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Hello everyone, today I have the pleasure of introducing Jeff Goldberg as our guest blogger - (jog) - Jeff is a Senior Enterprise Architect on the Americas Pre-sales team who has worked in various technology positions for over 15 years. In between running half-marathons and crushing crossfit workouts , Jeff focuses on integration, deployment, automation, security, and api topics across a wide range of software.  If you have a technical challenge, Jeff can put you on a path to figuring out the best way to overcome it. Jeff has the extreme pleasure of introducing you to SAML authentication with Qlik Sense, not only in text - but as well in supporting videos. Thanks for this valuable contribution Jeff!

 

Qlik Sense SAML

 

With the release of Qlik Sense 2.0, we introduced SAML as an authentication option between enterprise identity management systems (known as identity providers) and Qlik Sense. While SAML is a standard for authentication and authorization, it is open to interpretation and variability in its implementation.  Consequently, implementing SAML can be a bit tricky.  The goal of this blog post is to demystify SAML and provide some examples you can use to implement it with Qlik Sense.

SAML stands for Security Assertion Markup Language, an xml based authentication and authorization standard for web applications to exchange user credentials and attributes.  SAML works between two parties, an identity provider (IdP) and a service provider (SP), to facilitate single sign-on access to secure content for a user.

Identity providers come in a variety of shapes and sizes.  Salesforce.com, Active Directory Federation Services, and Ping Federate are just a few of the options available for handling the authentication components of the SAML handshake. The service provider is the system with the content we want to access.  In this case, Qlik Sense is the service provider.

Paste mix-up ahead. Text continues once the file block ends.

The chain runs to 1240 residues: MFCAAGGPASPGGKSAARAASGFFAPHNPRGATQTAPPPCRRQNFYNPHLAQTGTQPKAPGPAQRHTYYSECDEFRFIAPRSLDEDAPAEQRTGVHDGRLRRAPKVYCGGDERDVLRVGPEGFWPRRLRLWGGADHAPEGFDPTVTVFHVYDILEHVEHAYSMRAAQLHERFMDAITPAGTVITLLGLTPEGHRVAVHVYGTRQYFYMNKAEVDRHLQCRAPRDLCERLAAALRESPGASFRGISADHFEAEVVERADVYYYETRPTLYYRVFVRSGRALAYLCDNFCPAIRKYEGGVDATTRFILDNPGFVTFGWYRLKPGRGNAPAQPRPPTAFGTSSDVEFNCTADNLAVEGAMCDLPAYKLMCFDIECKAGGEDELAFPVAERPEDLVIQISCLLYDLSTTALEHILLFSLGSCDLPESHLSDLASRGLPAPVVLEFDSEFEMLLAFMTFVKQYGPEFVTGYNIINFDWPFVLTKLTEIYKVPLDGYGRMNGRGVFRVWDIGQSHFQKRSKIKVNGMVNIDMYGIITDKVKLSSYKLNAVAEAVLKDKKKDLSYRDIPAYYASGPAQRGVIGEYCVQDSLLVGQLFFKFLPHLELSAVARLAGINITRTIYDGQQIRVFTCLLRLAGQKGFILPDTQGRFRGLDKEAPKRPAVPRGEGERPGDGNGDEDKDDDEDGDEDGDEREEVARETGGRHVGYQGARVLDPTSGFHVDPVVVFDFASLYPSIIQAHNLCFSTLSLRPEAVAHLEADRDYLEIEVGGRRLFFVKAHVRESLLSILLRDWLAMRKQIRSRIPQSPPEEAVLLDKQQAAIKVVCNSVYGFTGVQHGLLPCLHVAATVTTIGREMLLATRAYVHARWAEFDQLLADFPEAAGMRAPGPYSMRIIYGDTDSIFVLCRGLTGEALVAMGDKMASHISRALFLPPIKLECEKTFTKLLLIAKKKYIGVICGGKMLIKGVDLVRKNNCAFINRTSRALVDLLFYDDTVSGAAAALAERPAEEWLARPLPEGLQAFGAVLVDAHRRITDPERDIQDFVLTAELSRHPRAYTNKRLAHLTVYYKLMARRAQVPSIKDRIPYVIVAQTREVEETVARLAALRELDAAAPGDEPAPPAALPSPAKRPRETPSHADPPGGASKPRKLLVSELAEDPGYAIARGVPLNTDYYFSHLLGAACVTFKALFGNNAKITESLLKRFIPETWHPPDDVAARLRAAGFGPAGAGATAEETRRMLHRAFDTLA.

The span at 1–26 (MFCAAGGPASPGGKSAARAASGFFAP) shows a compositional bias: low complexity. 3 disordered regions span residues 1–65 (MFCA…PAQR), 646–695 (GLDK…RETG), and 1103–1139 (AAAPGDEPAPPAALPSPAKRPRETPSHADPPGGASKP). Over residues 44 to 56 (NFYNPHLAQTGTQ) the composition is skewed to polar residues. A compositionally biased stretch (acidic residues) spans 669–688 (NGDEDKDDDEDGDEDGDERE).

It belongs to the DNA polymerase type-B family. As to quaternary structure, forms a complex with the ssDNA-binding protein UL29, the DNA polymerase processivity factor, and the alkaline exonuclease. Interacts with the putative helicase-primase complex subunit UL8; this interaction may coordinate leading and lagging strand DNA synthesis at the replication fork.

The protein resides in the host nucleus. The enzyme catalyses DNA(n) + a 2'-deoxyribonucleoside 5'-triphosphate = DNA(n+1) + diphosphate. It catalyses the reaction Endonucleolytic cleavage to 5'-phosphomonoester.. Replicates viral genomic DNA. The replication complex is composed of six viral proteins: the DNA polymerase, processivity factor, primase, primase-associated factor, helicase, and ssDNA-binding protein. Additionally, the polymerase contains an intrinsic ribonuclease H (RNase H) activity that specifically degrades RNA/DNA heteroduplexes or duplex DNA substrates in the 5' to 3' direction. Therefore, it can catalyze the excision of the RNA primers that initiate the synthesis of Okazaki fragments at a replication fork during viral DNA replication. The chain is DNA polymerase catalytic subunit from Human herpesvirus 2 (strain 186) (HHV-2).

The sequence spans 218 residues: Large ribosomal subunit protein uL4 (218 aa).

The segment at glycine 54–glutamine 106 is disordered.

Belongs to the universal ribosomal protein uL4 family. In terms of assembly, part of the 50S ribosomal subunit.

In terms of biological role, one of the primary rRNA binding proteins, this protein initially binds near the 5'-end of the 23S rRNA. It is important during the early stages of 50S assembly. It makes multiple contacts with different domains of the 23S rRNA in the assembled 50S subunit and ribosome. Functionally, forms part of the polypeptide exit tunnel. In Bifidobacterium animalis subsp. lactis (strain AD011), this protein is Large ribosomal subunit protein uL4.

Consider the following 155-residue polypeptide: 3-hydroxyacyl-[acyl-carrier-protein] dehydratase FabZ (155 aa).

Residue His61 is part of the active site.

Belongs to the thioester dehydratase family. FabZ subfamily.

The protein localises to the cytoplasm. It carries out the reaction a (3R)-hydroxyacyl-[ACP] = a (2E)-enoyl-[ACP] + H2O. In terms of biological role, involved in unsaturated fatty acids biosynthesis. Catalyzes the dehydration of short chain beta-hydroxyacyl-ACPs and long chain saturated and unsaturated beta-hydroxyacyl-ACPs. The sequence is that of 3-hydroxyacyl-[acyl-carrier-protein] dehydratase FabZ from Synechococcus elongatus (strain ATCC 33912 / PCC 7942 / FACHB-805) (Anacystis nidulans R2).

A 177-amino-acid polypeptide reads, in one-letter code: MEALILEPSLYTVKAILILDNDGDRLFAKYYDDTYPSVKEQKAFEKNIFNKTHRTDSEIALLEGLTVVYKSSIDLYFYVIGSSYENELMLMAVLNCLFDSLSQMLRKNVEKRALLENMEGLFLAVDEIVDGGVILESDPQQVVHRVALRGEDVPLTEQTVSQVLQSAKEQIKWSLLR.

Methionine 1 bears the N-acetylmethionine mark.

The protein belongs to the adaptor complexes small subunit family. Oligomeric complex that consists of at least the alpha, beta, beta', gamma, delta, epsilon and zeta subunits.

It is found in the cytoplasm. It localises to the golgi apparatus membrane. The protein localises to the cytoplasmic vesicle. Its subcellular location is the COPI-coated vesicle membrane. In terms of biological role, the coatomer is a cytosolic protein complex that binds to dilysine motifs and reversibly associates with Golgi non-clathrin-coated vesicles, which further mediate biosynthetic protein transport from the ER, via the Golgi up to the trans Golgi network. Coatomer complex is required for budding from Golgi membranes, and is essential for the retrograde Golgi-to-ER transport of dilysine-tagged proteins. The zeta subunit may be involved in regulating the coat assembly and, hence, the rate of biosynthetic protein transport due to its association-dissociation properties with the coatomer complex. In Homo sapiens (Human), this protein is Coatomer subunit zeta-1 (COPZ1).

The figure below illustrates the SAML authentication process.

 

 

 

Keep in mind the SAML protocol is an open standard, therefore, implementing the solution between the SP and the IdP differs based on the requirements of the chosen provider.

 

For example:

  • ADFS metadata contains a whole section of information that needs to be removed before it is imported into Qlik Sense. 
  • With Ping Federate, the IdP configuration needs to have the name ID format for the SAML response manually set to transient or the user authentication to Qlik Sense will fail. 
  • One login doesn’t care about the name ID format for the response.

Bottom line, expect some trial and error when configuring SAML, regardless if it’s with Qlik Sense or some other solution.

 

To ease the pain and hopefully reduce frustration, we have created some videos to help walk through configuring different SAML identity providers with Qlik Sense.  As we encounter more flavors of IdP, we will create content to help with configuration.

 

For now, have a watch of the following videos, enjoy!

 

(Deprecated) Qlik Sense SAML: ADFS Integration Part One of Three

Qlik Sense SAML: Salesforce Integration Part One of Three

Qlik Sense SAML: Okta Configuration (Deprecated)

Qlik Sense SAML: Onelogin Configuration